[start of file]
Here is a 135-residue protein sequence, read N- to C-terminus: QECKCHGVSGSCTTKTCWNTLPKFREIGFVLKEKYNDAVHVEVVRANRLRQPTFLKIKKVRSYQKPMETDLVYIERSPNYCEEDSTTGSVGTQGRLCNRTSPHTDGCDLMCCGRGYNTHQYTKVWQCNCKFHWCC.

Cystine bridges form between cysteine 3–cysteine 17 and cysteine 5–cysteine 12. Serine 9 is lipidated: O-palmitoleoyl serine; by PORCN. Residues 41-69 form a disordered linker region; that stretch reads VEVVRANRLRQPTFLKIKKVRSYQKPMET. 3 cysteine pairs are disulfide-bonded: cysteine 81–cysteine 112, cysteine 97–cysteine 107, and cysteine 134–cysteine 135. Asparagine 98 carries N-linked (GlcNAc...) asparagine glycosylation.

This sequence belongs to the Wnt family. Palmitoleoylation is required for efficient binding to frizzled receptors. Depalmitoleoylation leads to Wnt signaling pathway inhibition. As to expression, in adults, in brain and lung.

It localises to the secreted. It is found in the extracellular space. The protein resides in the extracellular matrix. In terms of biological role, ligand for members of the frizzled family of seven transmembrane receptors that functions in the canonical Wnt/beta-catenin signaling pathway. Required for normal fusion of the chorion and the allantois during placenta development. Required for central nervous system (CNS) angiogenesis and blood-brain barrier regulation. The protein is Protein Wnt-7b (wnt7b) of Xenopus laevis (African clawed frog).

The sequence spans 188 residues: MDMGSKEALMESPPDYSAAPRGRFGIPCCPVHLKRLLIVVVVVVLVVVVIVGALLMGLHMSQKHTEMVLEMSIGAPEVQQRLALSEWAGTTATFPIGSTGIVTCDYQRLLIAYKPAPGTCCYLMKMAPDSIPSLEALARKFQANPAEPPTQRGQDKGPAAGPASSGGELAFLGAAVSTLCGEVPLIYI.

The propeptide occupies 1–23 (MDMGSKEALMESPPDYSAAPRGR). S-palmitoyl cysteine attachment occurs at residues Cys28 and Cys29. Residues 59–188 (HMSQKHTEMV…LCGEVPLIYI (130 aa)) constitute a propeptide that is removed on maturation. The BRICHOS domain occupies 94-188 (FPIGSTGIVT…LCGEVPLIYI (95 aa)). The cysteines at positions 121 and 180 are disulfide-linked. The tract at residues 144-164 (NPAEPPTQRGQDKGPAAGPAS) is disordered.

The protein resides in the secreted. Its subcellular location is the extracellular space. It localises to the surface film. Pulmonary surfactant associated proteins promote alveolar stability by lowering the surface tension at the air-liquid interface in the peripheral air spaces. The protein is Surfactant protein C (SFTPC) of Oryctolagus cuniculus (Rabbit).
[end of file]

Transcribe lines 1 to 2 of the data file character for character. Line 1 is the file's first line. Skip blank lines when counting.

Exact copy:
Here is a 135-residue protein sequence, read N- to C-terminus: QECKCHGVSGSCTTKTCWNTLPKFREIGFVLKEKYNDAVHVEVVRANRLRQPTFLKIKKVRSYQKPMETDLVYIERSPNYCEEDSTTGSVGTQGRLCNRTSPHTDGCDLMCCGRGYNTHQYTKVWQCNCKFHWCC.

Cystine bridges form between cysteine 3–cysteine 17 and cysteine 5–cysteine 12. Serine 9 is lipidated: O-palmitoleoyl serine; by PORCN. Residues 41-69 form a disordered linker region; that stretch reads VEVVRANRLRQPTFLKIKKVRSYQKPMET. 3 cysteine pairs are disulfide-bonded: cysteine 81–cysteine 112, cysteine 97–cysteine 107, and cysteine 134–cysteine 135. Asparagine 98 carries N-linked (GlcNAc...) asparagine glycosylation.